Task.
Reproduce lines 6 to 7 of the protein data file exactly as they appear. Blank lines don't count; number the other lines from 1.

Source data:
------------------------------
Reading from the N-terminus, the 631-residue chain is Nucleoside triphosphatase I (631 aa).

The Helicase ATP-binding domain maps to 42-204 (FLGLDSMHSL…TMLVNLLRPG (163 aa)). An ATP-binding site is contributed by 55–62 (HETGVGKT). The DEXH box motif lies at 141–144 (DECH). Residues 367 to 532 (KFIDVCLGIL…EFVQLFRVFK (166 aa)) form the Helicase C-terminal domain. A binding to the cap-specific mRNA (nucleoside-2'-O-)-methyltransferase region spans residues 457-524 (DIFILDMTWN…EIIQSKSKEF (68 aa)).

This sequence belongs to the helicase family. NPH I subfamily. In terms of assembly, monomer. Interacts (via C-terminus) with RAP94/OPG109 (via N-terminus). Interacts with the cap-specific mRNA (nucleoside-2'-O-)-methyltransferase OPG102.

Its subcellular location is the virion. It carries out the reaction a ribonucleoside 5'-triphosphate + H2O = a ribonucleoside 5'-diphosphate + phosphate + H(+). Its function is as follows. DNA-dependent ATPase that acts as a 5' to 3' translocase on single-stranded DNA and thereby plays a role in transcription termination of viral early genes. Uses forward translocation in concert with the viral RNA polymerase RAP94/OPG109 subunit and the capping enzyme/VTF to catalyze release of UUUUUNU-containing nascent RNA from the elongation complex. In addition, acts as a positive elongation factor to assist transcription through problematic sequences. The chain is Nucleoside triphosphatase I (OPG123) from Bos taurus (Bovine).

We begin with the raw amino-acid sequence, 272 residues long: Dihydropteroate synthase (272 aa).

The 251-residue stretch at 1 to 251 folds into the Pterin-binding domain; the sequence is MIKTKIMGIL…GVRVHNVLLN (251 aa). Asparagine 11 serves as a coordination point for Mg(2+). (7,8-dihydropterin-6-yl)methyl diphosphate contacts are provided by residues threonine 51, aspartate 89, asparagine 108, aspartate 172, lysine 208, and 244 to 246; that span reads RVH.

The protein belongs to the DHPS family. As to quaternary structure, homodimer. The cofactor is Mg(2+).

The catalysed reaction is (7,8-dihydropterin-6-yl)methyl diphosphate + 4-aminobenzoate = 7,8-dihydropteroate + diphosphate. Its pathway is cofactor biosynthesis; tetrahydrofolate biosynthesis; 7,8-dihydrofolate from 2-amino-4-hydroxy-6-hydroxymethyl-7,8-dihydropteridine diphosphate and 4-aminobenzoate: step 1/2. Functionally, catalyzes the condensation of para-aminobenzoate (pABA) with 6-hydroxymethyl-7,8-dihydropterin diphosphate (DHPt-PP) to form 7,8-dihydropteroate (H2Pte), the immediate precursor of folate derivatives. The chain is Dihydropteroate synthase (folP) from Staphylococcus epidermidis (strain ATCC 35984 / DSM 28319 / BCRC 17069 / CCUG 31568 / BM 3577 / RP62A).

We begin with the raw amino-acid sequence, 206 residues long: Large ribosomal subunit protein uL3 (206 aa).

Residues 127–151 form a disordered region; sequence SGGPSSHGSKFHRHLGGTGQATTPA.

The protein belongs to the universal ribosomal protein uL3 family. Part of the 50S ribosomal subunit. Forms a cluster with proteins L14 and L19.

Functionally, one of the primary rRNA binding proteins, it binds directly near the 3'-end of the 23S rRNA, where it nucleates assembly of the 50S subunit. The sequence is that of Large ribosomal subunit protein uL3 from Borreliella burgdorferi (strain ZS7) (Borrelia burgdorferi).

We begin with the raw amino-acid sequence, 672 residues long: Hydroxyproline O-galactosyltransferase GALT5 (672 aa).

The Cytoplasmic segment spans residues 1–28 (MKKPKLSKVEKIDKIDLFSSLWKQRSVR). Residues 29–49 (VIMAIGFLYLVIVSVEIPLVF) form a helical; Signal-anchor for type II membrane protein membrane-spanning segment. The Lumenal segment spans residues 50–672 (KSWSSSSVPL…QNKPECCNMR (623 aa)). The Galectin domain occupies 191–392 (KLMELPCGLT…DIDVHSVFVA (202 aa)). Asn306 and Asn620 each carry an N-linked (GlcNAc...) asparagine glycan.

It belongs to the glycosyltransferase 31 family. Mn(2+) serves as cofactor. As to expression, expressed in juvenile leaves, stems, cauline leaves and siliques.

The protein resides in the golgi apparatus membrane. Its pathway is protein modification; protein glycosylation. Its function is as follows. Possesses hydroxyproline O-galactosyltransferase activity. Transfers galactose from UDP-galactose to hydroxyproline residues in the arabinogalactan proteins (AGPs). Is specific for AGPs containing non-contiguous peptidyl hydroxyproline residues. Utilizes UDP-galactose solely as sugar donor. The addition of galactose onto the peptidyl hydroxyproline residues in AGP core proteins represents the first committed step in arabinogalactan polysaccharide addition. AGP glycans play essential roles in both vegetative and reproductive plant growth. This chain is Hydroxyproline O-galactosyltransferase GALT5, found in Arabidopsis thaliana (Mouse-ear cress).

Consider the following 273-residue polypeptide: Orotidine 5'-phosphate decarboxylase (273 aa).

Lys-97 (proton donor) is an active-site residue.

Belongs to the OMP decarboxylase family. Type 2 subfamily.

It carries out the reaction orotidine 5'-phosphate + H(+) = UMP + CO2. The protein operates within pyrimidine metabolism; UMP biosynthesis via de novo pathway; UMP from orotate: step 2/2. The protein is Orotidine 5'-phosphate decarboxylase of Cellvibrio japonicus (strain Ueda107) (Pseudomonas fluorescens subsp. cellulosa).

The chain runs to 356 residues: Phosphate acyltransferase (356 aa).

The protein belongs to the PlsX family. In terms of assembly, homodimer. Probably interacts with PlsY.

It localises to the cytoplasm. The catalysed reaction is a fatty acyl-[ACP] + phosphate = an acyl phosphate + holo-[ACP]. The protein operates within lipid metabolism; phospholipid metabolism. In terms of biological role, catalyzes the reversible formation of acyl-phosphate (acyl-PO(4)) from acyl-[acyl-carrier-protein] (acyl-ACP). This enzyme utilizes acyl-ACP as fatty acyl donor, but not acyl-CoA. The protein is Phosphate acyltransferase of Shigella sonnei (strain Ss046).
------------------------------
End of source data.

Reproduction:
The 251-residue stretch at 1 to 251 folds into the Pterin-binding domain; the sequence is MIKTKIMGIL…GVRVHNVLLN (251 aa). Asparagine 11 serves as a coordination point for Mg(2+). (7,8-dihydropterin-6-yl)methyl diphosphate contacts are provided by residues threonine 51, aspartate 89, asparagine 108, aspartate 172, lysine 208, and 244 to 246; that span reads RVH.

The protein belongs to the DHPS family. As to quaternary structure, homodimer. The cofactor is Mg(2+).